Jordan: sample terrain

19 Jul

Eco-effectiveness is about reconciling industry to nature. It’s about discovering processes that answer the question, “How can I nurture the natural world?” rather than, “How can I do the least harm?”

It’s about eliminating the concept of waste. Everything becomes something else.

And it’s about realizing that sustainability is wrapped up in the unique needs of local environments.

“When Bill traveled to Jordan with his professor in 1973 to work on a long-term plan for the future of the East Bank of the Jordan River Valley, the team’s design assignment was to identify strategies for building towns of the future in which the Bedouin could settle, now that political borders had put a stop to their traditional nomadic migrations.

A competing team proposed Soviet-style prefabricated housing blocks of a sort that became ubiquitous in the former Eastern Bloc and USSR, “anywhere” buildings that can be found from Siberia to the Caspian Desert.

Bill and his colleagues created a proposal to adapt and encourage adobe structures. Local people could build these with materials at hand—clay and straw; horse, camel, or goat hair; and (not least) abundant sun.

The materials were ancient, well understood, and uniquely suited to the hot, dry climate.

The team tracked down elder craftspeople in the region who could show them how to build the structures (especially the domes) and then train the Bedouin youths (who had grown up with tents) to build with and repair adobe in the future.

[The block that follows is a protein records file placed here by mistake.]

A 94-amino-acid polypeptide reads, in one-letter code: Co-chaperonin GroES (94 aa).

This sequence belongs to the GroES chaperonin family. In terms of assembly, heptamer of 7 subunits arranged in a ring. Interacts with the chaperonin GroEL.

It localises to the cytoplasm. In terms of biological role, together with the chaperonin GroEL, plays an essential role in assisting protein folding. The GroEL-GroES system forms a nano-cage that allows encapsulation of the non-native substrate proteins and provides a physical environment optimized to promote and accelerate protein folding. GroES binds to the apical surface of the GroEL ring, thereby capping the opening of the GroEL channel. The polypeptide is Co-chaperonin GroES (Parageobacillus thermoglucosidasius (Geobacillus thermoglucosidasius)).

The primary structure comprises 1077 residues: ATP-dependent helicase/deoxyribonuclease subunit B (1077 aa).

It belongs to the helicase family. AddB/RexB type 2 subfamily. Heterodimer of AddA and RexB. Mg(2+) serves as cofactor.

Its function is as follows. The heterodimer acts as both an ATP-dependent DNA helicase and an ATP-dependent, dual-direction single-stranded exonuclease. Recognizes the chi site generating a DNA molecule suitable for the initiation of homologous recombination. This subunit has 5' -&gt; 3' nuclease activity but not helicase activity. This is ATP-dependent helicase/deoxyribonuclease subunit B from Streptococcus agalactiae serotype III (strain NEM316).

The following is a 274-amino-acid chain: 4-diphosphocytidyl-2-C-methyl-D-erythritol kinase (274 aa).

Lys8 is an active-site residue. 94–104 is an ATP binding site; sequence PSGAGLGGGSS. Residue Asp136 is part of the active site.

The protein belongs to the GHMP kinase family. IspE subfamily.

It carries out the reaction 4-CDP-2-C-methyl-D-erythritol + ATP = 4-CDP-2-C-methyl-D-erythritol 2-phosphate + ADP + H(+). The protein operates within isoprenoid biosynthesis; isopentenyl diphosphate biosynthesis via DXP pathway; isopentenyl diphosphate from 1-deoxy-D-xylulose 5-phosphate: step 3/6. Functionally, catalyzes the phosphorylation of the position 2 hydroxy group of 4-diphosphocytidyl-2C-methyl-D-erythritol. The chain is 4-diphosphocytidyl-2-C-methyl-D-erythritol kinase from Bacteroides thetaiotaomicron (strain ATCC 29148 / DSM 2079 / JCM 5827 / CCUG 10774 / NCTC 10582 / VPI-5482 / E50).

The question that helped guide the team’s work at every level was: What is the right thing for this place? Not prefabricated elements, or mastery of the landscape with a universal modern style, they concluded.

They hoped their plan would enhance that particular community in several ways: the homes were built from local materials that were biologically and technically reusable. Employing these materials and the services of nearby craftsmen would generate local economic activity and support as many residents as possible.

It would involve local people in building the community and keep them connected to the region’s cultural heritage, which the structures’ aesthetic distinctiveness itself helped to perpetuate.

Enlisting local craftsmen to train young people in the use of local materials and techniques would encourage an intergenerational connection.”


[Excerpt from Cradle to Cradle: Remaking the Way We Make Things by William McDonough and Michael Braungart]

One Response to “Jordan: sample terrain”

  1. ClareMarie August 11, 2010 at 9:25 am #

    I just met a guy who is working at a Catholic Worker House in Chiapas Mexico. He was telling me that they implemented this same type of building construction for the people of their community, but instead of using straw or hay (not in good supply in their climate) they use shredded plastic. So far so good too. Bugs don’t try to eat the housing structures like they would if it used the traditional materials. Pretty Cool.

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